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When there is a perfect collinearity among more than two continuous variables, how do you deal with it and how are the regression results interpreted?

I have three independent variables which represent the percentage of different races within different cities, Say $x_1$ is the percentage of Hispanics, $x_2$ is the percentage of Blacks and $x_3$ is the percentage of Whites. Logically, $x_1 + x_2 + x_3 = 1$.

The dependent variable is collage attendance among the population in different cities. I have eliminated one of the independent variables ($x_1$) and estimated the following equation:

$\hat{y}=\beta_0 + \beta_1 X_2 + \beta_2 X_3 $

  1. Is this the best way to deal with this problem?

  2. How shall I interpret the coefficients of $\beta_1$ and $\beta_2$. If $\beta_1$ is equal to 3 for example, shall it be interpreted as: with 1 unit of increase in percentage of Blacks in the population of the city, the collage attendance increases by 3 units? Or shall I consider the omitted variable (X1: Hispanics percentage) as the base group and say that a unit of increase in Blacks percentage increases the collage attendance three times more than a unit of increase in Hispanics?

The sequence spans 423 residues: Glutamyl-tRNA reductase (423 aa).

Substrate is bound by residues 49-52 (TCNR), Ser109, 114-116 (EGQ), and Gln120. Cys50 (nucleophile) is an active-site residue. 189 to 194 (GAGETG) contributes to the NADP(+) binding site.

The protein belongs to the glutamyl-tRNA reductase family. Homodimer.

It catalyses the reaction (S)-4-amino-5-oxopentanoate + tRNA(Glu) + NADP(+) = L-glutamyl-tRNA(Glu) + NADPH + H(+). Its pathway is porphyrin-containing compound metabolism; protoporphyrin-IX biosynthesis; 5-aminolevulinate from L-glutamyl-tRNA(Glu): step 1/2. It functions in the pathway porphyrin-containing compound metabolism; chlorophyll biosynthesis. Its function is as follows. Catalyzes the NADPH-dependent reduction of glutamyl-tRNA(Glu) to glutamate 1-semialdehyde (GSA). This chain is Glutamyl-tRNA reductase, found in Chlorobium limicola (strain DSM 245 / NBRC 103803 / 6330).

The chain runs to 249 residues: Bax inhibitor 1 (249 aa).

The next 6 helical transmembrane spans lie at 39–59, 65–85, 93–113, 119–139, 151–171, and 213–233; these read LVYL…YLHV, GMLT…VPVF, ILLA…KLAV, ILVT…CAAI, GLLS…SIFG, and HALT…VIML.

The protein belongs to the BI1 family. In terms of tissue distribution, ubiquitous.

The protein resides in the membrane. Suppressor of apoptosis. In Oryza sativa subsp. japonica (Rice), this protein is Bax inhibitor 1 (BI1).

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The big problem is of course that you cannot interpret this as the effect of a change in one percentage while keeping the remainder constant: if the percentage in one group increases at least one of the remaining groups must decrease otherwise you would end up with more than 100%.

One solution that can help is to pick various racial compositions and compare the predicted outcomes of those. For example, you can take the racial compositions of two or more real cities and compare the predicted outcomes of those. Taking the compositions in real cities often helps the communication with the audience; It is easier to talk about comparing Berlin to Stuttgart (I am living in Germany), than comparing a city with $x_1\%$ Blacks, $y_1\%$ Hispanics and $z_1\%$ Whites with a city with $x_2\%$ Blacks, $y_2\%$ Hispanics and $z_2\%$ Whites.

You can also look at Chapter 12 of J. Aitchison (2003) The Statistical Analysis of Compositional Data The Blackburn Press.


On a different note: beware of the interpretation of such a regression using city level data. The results cannot tell you much about the behaviour of individuals. This is known as the ecological fallacy often attributed to:

W. S. Robinson (1950) "Ecological Correlations and the Behavior of Individuals" American Sociological Review, Vol. 15, No. 3, pp. 351-357.

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  • $\begingroup$ Thank you very much for your help; I have 100 cities in my dataset, so comparing each pair seems impossible. What if I only focus on one of the racial sets, say Blacks, then I will have an equation as: Y=beta0+beta1*X2; Can I then interpret beta1 as the increase in collage attendance by one unit of increase in black population percentage? $\endgroup$ Jun 11, 2014 at 19:38
  • $\begingroup$ I did not suggest you take all comparisons, I only suggest you take a few example cities to illustrate your results. $\endgroup$ Jun 12, 2014 at 7:54

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